Embrace those indigo nights

The colour blue has a power all its own. It is the most familiar and most favoured colour in the spectrum, not surprising as we are surrounded by the many blue hues seen in the sky and oceans.

This radiant blue bedroom wall has the power to bring down your blood pressure and clear your mind.

The colour blue has a power all its own. It is the most familiar and most favoured colour in the spectrum, not surprising as we are surrounded by the many blue hues seen in the sky and oceans.

Pastel blues are delicate, cool and refreshing, a natural choice for a bathroom. Medium tones with grey in them are sincere, a trustworthy colour we associate with safety and stability. Add some red to warm it up and blue becomes friendly and fun, especially teamed up with yellow or red accents, great for a den or play room.

The deepest most saturated blues recede like the midnight sky and are peaceful and relaxing. In colour therapy, where the psychological affects of colour are studied, deep blues has been shown to improve our powers of concentration and memory; we tend to become introspective, imagination flourishes and our creative juices flow.

It’s a good colour for a library, producing a peaceful ambiance in which to study. Indigo’s relaxing ethereal side is conducive to a bedroom.

Extracted from the leaves of the indigo plant, indigo was one of the most rare and expensive dyes in ancient times. It came to connote great wealth, royalty, and high political office. But this dazzling deep blue also carries the mysterious power of divine knowledge and spirituality.

I was conscious of all these qualities when I was asked to redecorate a large master bedroom that lacked any character. The owners wanted to keep their bedroom furniture as it was good quality, but agreed to any painting I had in mind.

The four walls were colourwashed using three shades of blue. The base coat is indigo. I mixed two coloured glazes, a darker blue than the indigo and a light blue. The glaze recipe is one part water-based paint to two parts water-based glazing liquid. The colourwash is worked in sections of 4-foot squares; this allows you to work the glazes before they dry.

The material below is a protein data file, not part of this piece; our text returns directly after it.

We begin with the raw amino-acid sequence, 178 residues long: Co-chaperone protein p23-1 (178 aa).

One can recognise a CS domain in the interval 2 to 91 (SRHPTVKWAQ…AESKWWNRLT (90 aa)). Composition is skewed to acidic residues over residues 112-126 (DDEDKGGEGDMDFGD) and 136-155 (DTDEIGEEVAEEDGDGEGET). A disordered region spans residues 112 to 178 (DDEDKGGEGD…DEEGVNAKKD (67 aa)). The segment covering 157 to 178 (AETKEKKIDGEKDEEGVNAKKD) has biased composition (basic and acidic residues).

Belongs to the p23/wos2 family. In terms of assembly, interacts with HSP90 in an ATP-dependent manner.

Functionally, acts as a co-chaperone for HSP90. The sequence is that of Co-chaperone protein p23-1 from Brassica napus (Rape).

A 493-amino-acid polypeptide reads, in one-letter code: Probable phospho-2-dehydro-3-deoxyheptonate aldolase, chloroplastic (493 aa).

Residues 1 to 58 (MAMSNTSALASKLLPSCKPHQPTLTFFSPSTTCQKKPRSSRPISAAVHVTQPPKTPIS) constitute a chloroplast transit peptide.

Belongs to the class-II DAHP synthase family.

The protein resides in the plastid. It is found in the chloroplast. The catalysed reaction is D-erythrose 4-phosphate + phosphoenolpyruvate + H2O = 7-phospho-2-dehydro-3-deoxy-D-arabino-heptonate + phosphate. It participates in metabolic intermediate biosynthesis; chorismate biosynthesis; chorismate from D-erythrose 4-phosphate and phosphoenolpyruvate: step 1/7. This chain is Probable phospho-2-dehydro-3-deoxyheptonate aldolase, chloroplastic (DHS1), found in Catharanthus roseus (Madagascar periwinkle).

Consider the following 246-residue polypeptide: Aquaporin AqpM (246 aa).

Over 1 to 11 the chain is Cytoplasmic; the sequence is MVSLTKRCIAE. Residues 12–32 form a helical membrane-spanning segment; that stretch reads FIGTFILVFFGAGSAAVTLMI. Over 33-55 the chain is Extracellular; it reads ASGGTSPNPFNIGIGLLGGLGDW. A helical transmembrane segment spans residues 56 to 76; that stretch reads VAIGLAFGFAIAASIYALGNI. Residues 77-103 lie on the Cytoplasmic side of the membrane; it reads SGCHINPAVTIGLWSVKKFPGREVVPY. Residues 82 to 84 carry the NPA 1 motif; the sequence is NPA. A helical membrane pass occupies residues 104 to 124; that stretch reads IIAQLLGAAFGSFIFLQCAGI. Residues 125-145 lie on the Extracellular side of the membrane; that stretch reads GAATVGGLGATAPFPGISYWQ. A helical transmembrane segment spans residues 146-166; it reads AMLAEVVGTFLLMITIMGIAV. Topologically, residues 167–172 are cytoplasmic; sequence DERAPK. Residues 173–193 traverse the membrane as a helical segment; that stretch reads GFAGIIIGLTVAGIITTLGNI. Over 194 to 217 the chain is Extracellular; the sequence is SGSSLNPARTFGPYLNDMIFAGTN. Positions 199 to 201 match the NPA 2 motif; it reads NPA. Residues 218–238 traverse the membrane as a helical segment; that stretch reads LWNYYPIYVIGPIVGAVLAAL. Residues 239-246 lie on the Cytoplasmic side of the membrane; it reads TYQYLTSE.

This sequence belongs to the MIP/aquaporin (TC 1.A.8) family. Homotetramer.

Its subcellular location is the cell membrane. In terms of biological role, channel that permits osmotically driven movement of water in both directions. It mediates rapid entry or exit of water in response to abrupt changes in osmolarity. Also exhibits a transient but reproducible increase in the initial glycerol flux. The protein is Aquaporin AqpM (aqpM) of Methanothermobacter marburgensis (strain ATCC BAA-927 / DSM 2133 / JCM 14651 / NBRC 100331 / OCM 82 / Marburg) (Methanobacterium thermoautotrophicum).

Start with the dark blue glaze and apply with a roller loosely allowing some of the base coat to show through. Immediately dab with a soft cloth to remove any roller marks. While the glaze is still wet apply the pale blue glaze randomly and dab with a clean rag to soften any lines.

Move on to the next section, and if edges have dried roll on some clear glaze to open the paint.

I’d met an artist who was happy to paint a mural on the headboard wall, and he was especially enthused by the indigo colourwash that was to be the background.

He used rollers to make the images with dark blue for the outlines of the figures graduating to light blue for the highlighting.

If you have an art school near by, ask a student to help you out.

The headboard was painted white with faux buttons and shadows painted on to replicate the look of tufted fabric. The overall effect is comforting and dreamy, like floating on a cloud in a gentle night sky.

An email from Annette describes her dream master bedroom and bath theme as navy and white, and asks if all four walls of blue would be too dark.

Colourwashing is a good option as the shading adds texture and the white linens pull out the lighter blue in the wash.

Navy is a bit dark for the bathroom walls, but you could put down navy tiles on the floor and have a mix of navy and white towels.

Debbie Travis’s House to Home column is produced by Debbie Travis and Barbara Dingle. Please e-mail your questions to house2home@debbietravis.com

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